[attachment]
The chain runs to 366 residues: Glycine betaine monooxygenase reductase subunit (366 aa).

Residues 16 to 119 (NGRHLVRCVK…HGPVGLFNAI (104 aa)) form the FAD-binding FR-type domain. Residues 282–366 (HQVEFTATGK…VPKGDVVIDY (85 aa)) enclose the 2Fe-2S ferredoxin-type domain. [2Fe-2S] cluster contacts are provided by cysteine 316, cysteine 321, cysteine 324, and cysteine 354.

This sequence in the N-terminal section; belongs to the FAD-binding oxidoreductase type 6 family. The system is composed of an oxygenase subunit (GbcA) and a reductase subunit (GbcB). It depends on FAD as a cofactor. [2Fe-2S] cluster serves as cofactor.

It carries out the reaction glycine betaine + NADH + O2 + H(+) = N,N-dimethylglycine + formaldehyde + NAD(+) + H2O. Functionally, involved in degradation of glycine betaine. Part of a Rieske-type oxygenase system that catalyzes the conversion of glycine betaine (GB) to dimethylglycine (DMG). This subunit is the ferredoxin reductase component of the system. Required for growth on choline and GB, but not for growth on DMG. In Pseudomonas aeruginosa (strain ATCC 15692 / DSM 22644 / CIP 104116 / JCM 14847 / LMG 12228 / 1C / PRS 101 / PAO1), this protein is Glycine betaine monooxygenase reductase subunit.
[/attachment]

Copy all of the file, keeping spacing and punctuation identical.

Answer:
The chain runs to 366 residues: Glycine betaine monooxygenase reductase subunit (366 aa).

Residues 16 to 119 (NGRHLVRCVK…HGPVGLFNAI (104 aa)) form the FAD-binding FR-type domain. Residues 282–366 (HQVEFTATGK…VPKGDVVIDY (85 aa)) enclose the 2Fe-2S ferredoxin-type domain. [2Fe-2S] cluster contacts are provided by cysteine 316, cysteine 321, cysteine 324, and cysteine 354.

This sequence in the N-terminal section; belongs to the FAD-binding oxidoreductase type 6 family. The system is composed of an oxygenase subunit (GbcA) and a reductase subunit (GbcB). It depends on FAD as a cofactor. [2Fe-2S] cluster serves as cofactor.

It carries out the reaction glycine betaine + NADH + O2 + H(+) = N,N-dimethylglycine + formaldehyde + NAD(+) + H2O. Functionally, involved in degradation of glycine betaine. Part of a Rieske-type oxygenase system that catalyzes the conversion of glycine betaine (GB) to dimethylglycine (DMG). This subunit is the ferredoxin reductase component of the system. Required for growth on choline and GB, but not for growth on DMG. In Pseudomonas aeruginosa (strain ATCC 15692 / DSM 22644 / CIP 104116 / JCM 14847 / LMG 12228 / 1C / PRS 101 / PAO1), this protein is Glycine betaine monooxygenase reductase subunit.